Houston begins massive Harvey recovery effort
Tens of thousands of flood victims were returning to their waterlogged homes in the Houston area this week to start a massive cleanup effort in the wake of Hurricane Harvey—now officially the second-most destructive storm in U.S. history. At least 70 people were killed when Harvey dumped more than 20 trillion gallons of rain on Texas and Louisiana, destroying up to 40,000 homes in the Houston area alone. As President Trump made his second visit to Texas to comfort victims, concerns grew over the city’s floodwaters, which are believed to contain a dangerous mix of sewage and pollutants from flooded oil refineries, chemical plants, and at least 13 nearby Superfund toxic-waste sites. Texas Gov. Greg Abbott said that damage from Harvey could total up to $180 billion— more than Hurricane Katrina. “This is going to be a huge catastrophe that people need to come to grips with,” said Abbott.
The House overwhelmingly approved an initial $7.9 million Harvey aid package. Trump backed a Democratic proposal to add provisions to the relief measure that would extend government funding and raise the debt ceiling until December, in order to avert a fiscal showdown at the end of September. The announcement blindsided GOP leaders, who wanted to raise the debt ceiling for 18 months to avoid a divisive political fight ahead of the 2018 midterms. Meanwhile, the Coast Guard moved helicopters from Texas to Puerto Rico and Florida in anticipation of Hurricane Irma, a huge Category 5 storm expected to hit the U.S. over the weekend. “As soon as one ends, we need to make sure we are ready for the next event,” said Adm. Paul Zukunft, Coast Guard commandant.
What the editorials said
So far, Harvey has “not become synonymous with government mismanagement, as Katrina did,” said The Washington Post. But some 30,000 people remain displaced from their homes and officials still face “dicey public-health threats, such as toxic chemical spills, acrid smoke, and waterborne disease.” Half a million people may eventually need disaster assistance, said the Chicago Tribune. Repairing and rebuilding from a natural catastrophe this immense “will take not months, but years.”
Let’s hope Congress doesn’t behave the way it did after Hurricanes Katrina and Sandy, said the New Orleans Times- Picayune. It took lawmakers 10 months to approve funding to help rebuild thousands of homes damaged by levee breaks around New Orleans. Seven years later, Sen. Ted Cruz and 21 other Texas Republicans refused to back a $50 billion aid package after Sandy devastated the Northeast, because the funding wasn’t matched by spending cuts. Shame on them. “Disaster victims shouldn’t be held hostage to a philosophical discussion.”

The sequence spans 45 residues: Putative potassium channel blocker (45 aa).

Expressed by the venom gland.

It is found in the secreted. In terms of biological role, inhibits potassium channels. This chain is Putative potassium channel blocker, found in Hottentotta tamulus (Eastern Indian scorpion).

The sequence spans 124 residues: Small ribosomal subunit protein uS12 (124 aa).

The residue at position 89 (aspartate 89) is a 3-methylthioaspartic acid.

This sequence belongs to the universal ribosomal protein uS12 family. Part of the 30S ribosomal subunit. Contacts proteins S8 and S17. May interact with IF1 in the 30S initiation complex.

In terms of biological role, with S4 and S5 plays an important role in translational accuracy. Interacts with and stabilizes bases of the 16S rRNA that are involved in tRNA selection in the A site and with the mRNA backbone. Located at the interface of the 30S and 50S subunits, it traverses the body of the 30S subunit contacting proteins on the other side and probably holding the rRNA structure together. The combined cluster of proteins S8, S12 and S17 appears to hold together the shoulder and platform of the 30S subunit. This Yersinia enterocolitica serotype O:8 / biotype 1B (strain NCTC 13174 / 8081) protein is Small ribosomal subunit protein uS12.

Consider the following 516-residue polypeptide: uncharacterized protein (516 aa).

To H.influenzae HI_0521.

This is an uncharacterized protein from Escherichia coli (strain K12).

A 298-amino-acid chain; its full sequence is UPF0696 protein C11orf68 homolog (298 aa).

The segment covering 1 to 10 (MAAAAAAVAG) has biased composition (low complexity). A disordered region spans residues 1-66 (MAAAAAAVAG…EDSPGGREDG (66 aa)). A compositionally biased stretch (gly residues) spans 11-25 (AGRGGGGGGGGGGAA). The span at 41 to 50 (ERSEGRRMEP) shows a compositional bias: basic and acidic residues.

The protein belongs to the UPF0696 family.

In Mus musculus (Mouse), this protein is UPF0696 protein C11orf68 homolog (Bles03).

What the columnists said
Blocking the Sandy bill was the principled thing to do, said Ben Domenech in TheFederalist.com. The measure “was chock full of pork” that had no “relation to disaster relief.” That included $1 million for new cars for the Drug Enforcement Agency and $2 million “for the Smithsonian’s famously leaky roofs.” Cruz and company are still hypocrites, said Amber Phillips in The Washington Post. Harvey aid relief will probably have just as much pork in it—yet Texas Republicans intend to vote for it, all the same. Apparently it’s easier to stay true to your fiscally conservative principles when the wreckage of a natural disaster is “some 1,700 miles away.”
Lawmakers should aim their fire at the federal National Flood Insurance Program, said Jeb Hensarling in USNews.com. Harvey wouldn’t have caused so much damage without the subsidy program, which gives people “perverse incentives to build and re-build homes and businesses in flood-prone areas.” In one case, the NFIP paid nearly $1 million to rebuild one $120,000 Houston home that flooded 16 times in 18 years. It’s insanity.
Harvey has taken all the fire out of September’s legislative showdowns, said Jim Newell in Slate.com. The natural disaster gives GOP leaders an emergency excuse to “blow through must-pass obstacles” on the debt ceiling and government funding, postponing these toxic fights until December. And the relief bill allows Trump, who has so enjoyed “playing Mr. Hurricane Fixer Man,” his first real legislative win. For Republicans, there was never a better time “for 51 inches of rain to fall on America’s fourth-largest city.”
AP, screenshot: People/Chabad-Lubavitch/Aishel House ■